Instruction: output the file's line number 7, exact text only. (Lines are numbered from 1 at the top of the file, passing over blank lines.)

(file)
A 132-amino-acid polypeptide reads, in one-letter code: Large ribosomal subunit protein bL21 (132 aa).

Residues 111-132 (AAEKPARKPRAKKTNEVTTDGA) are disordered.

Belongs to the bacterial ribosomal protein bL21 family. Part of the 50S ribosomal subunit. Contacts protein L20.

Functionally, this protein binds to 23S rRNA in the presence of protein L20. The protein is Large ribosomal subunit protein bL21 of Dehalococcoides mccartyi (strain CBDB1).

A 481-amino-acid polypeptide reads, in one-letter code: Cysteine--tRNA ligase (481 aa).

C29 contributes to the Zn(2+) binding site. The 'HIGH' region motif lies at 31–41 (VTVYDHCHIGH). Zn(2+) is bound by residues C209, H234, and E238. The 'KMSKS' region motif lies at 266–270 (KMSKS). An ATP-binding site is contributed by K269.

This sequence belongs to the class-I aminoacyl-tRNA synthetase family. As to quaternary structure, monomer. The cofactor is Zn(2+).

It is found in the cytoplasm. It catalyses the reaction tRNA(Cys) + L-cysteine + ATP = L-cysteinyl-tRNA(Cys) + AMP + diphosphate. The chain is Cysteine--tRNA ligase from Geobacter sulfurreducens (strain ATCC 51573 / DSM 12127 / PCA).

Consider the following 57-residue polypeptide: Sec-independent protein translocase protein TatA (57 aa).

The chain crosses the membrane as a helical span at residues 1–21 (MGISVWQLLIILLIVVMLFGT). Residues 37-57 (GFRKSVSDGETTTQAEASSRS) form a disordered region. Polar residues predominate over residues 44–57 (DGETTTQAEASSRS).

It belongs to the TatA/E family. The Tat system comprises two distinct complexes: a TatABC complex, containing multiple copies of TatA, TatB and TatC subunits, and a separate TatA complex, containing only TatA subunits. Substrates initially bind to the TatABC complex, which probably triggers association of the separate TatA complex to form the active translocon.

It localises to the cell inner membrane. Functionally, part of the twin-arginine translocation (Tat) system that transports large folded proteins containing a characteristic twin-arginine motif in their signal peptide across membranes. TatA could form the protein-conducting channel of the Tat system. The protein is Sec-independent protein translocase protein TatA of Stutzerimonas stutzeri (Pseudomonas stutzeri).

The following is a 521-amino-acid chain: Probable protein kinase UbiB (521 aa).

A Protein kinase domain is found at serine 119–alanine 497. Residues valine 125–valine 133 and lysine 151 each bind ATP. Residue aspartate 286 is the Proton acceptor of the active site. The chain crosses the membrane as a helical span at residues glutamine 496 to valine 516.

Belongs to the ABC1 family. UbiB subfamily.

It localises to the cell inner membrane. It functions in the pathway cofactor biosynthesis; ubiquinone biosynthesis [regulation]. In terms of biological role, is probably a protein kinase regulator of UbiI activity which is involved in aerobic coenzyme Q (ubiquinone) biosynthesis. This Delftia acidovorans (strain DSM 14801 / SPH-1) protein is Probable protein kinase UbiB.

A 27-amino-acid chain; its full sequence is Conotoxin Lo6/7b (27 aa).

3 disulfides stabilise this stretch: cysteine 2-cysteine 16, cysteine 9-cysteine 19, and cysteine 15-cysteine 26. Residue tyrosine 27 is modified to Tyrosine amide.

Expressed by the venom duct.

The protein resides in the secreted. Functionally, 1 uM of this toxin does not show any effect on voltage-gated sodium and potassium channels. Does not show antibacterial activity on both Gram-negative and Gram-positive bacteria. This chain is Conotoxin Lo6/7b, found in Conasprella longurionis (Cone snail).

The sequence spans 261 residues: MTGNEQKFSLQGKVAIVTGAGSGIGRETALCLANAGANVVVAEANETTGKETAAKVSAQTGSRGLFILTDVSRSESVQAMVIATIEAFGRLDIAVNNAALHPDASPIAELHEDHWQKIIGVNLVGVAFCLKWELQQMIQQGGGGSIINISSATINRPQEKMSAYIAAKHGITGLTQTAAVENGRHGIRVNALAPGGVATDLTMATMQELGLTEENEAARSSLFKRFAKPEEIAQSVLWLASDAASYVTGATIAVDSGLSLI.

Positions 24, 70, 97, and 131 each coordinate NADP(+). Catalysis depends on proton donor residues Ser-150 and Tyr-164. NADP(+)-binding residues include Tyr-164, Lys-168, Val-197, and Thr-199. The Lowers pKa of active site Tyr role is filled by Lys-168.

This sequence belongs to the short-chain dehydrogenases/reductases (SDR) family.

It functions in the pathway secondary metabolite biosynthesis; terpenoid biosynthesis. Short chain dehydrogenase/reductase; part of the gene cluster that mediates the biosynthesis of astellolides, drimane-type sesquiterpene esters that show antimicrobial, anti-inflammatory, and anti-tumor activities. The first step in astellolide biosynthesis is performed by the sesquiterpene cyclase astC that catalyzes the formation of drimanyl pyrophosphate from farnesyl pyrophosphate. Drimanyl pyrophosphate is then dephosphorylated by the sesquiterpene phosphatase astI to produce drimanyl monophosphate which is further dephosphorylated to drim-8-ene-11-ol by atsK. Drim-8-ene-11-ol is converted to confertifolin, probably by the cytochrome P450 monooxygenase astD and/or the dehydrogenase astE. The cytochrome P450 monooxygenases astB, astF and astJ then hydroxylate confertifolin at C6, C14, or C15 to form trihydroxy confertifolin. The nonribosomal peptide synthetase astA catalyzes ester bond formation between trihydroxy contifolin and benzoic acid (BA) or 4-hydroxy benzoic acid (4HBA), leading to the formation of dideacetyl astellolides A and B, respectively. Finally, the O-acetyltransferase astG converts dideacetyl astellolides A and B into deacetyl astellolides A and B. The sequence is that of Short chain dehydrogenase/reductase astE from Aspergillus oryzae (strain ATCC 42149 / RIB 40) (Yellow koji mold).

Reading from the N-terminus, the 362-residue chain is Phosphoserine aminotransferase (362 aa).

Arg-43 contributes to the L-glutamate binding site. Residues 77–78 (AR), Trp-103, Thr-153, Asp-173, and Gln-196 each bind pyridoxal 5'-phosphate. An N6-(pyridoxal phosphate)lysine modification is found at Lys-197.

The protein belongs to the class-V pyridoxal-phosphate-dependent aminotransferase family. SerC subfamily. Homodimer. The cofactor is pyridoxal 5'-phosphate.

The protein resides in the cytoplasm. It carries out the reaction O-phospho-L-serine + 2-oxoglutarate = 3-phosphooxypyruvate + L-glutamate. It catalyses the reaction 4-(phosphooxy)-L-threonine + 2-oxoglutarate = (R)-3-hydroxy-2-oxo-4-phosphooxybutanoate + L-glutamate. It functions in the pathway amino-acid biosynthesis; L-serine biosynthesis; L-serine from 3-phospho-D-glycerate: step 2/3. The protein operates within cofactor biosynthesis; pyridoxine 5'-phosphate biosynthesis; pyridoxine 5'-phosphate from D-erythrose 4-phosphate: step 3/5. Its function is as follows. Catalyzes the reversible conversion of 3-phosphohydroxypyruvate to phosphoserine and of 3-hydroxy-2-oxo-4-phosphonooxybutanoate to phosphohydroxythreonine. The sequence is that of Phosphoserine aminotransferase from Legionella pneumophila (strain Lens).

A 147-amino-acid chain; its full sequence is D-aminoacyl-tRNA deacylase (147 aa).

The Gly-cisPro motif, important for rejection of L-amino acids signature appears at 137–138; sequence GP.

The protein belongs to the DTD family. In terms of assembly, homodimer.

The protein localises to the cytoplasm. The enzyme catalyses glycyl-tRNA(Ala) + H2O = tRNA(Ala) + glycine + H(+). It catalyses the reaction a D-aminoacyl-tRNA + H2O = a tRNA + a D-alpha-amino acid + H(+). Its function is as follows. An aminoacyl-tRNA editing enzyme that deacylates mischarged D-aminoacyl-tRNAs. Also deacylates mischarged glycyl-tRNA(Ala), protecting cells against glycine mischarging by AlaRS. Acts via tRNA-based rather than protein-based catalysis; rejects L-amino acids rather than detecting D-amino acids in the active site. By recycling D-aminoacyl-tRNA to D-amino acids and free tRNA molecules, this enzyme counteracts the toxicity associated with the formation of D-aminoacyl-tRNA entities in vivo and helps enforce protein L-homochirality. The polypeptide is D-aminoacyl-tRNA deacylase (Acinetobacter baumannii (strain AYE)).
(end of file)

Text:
This sequence belongs to the class-I aminoacyl-tRNA synthetase family. As to quaternary structure, monomer. The cofactor is Zn(2+).